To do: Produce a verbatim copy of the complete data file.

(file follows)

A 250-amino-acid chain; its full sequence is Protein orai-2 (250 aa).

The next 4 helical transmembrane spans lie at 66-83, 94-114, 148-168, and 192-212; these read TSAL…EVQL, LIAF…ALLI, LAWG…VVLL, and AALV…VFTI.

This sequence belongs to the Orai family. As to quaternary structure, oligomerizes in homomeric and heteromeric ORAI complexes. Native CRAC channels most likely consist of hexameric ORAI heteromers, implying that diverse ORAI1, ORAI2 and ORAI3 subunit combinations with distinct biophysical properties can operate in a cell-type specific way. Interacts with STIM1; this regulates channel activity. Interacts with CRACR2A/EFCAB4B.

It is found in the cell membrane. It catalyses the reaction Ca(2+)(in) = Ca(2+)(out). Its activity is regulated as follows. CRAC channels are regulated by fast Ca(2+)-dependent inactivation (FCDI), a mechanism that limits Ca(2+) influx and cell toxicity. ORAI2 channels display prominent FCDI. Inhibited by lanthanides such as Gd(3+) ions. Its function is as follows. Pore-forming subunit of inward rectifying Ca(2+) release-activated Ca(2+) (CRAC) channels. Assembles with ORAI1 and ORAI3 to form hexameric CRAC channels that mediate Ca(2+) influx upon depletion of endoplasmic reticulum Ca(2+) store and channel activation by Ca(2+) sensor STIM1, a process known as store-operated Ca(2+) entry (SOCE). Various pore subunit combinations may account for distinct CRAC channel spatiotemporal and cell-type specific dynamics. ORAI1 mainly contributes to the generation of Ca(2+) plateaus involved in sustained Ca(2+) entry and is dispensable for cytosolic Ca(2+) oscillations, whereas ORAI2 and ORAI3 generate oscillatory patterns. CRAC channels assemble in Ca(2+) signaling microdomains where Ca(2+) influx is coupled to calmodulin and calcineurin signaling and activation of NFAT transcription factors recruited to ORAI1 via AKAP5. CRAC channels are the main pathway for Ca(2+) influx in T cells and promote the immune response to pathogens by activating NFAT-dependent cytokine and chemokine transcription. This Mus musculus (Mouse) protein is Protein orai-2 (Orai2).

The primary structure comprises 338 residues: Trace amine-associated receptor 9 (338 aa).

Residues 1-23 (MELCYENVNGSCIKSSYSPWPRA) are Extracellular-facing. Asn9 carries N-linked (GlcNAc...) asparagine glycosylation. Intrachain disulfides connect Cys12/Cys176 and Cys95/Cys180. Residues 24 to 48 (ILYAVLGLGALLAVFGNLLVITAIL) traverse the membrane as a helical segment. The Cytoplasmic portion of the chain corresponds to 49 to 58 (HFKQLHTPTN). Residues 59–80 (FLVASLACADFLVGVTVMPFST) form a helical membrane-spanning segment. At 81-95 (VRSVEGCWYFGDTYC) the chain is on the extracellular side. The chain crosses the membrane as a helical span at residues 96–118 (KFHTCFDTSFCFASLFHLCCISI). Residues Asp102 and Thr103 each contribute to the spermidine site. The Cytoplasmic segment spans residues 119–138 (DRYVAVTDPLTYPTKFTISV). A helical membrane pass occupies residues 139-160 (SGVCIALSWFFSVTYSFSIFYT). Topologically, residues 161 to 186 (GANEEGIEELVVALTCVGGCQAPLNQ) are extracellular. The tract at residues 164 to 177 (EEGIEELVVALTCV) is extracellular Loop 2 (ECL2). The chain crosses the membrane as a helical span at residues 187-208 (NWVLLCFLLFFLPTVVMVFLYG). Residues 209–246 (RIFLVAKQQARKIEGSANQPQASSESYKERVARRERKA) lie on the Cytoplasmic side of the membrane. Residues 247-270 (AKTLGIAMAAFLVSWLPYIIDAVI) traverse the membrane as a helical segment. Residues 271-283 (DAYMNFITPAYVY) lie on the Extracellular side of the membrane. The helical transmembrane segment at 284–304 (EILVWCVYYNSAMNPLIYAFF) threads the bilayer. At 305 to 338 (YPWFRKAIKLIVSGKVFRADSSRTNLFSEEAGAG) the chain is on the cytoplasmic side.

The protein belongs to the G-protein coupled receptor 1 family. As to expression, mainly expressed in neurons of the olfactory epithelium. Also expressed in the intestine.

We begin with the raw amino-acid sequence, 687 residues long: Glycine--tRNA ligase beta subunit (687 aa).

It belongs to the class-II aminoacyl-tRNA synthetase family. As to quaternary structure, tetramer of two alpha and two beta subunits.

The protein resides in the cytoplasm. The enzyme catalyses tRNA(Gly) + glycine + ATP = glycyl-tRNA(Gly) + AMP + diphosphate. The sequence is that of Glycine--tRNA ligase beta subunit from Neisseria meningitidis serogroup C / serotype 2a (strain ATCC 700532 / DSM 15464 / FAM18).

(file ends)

A 250-amino-acid chain; its full sequence is Protein orai-2 (250 aa).

The next 4 helical transmembrane spans lie at 66-83, 94-114, 148-168, and 192-212; these read TSAL…EVQL, LIAF…ALLI, LAWG…VVLL, and AALV…VFTI.

This sequence belongs to the Orai family. As to quaternary structure, oligomerizes in homomeric and heteromeric ORAI complexes. Native CRAC channels most likely consist of hexameric ORAI heteromers, implying that diverse ORAI1, ORAI2 and ORAI3 subunit combinations with distinct biophysical properties can operate in a cell-type specific way. Interacts with STIM1; this regulates channel activity. Interacts with CRACR2A/EFCAB4B.

It is found in the cell membrane. It catalyses the reaction Ca(2+)(in) = Ca(2+)(out). Its activity is regulated as follows. CRAC channels are regulated by fast Ca(2+)-dependent inactivation (FCDI), a mechanism that limits Ca(2+) influx and cell toxicity. ORAI2 channels display prominent FCDI. Inhibited by lanthanides such as Gd(3+) ions. Its function is as follows. Pore-forming subunit of inward rectifying Ca(2+) release-activated Ca(2+) (CRAC) channels. Assembles with ORAI1 and ORAI3 to form hexameric CRAC channels that mediate Ca(2+) influx upon depletion of endoplasmic reticulum Ca(2+) store and channel activation by Ca(2+) sensor STIM1, a process known as store-operated Ca(2+) entry (SOCE). Various pore subunit combinations may account for distinct CRAC channel spatiotemporal and cell-type specific dynamics. ORAI1 mainly contributes to the generation of Ca(2+) plateaus involved in sustained Ca(2+) entry and is dispensable for cytosolic Ca(2+) oscillations, whereas ORAI2 and ORAI3 generate oscillatory patterns. CRAC channels assemble in Ca(2+) signaling microdomains where Ca(2+) influx is coupled to calmodulin and calcineurin signaling and activation of NFAT transcription factors recruited to ORAI1 via AKAP5. CRAC channels are the main pathway for Ca(2+) influx in T cells and promote the immune response to pathogens by activating NFAT-dependent cytokine and chemokine transcription. This Mus musculus (Mouse) protein is Protein orai-2 (Orai2).

The primary structure comprises 338 residues: Trace amine-associated receptor 9 (338 aa).

Residues 1-23 (MELCYENVNGSCIKSSYSPWPRA) are Extracellular-facing. Asn9 carries N-linked (GlcNAc...) asparagine glycosylation. Intrachain disulfides connect Cys12/Cys176 and Cys95/Cys180. Residues 24 to 48 (ILYAVLGLGALLAVFGNLLVITAIL) traverse the membrane as a helical segment. The Cytoplasmic portion of the chain corresponds to 49 to 58 (HFKQLHTPTN). Residues 59–80 (FLVASLACADFLVGVTVMPFST) form a helical membrane-spanning segment. At 81-95 (VRSVEGCWYFGDTYC) the chain is on the extracellular side. The chain crosses the membrane as a helical span at residues 96–118 (KFHTCFDTSFCFASLFHLCCISI). Residues Asp102 and Thr103 each contribute to the spermidine site. The Cytoplasmic segment spans residues 119–138 (DRYVAVTDPLTYPTKFTISV). A helical membrane pass occupies residues 139-160 (SGVCIALSWFFSVTYSFSIFYT). Topologically, residues 161 to 186 (GANEEGIEELVVALTCVGGCQAPLNQ) are extracellular. The tract at residues 164 to 177 (EEGIEELVVALTCV) is extracellular Loop 2 (ECL2). The chain crosses the membrane as a helical span at residues 187-208 (NWVLLCFLLFFLPTVVMVFLYG). Residues 209–246 (RIFLVAKQQARKIEGSANQPQASSESYKERVARRERKA) lie on the Cytoplasmic side of the membrane. Residues 247-270 (AKTLGIAMAAFLVSWLPYIIDAVI) traverse the membrane as a helical segment. Residues 271-283 (DAYMNFITPAYVY) lie on the Extracellular side of the membrane. The helical transmembrane segment at 284–304 (EILVWCVYYNSAMNPLIYAFF) threads the bilayer. At 305 to 338 (YPWFRKAIKLIVSGKVFRADSSRTNLFSEEAGAG) the chain is on the cytoplasmic side.

The protein belongs to the G-protein coupled receptor 1 family. As to expression, mainly expressed in neurons of the olfactory epithelium. Also expressed in the intestine.

We begin with the raw amino-acid sequence, 687 residues long: Glycine--tRNA ligase beta subunit (687 aa).

It belongs to the class-II aminoacyl-tRNA synthetase family. As to quaternary structure, tetramer of two alpha and two beta subunits.

The protein resides in the cytoplasm. The enzyme catalyses tRNA(Gly) + glycine + ATP = glycyl-tRNA(Gly) + AMP + diphosphate. The sequence is that of Glycine--tRNA ligase beta subunit from Neisseria meningitidis serogroup C / serotype 2a (strain ATCC 700532 / DSM 15464 / FAM18).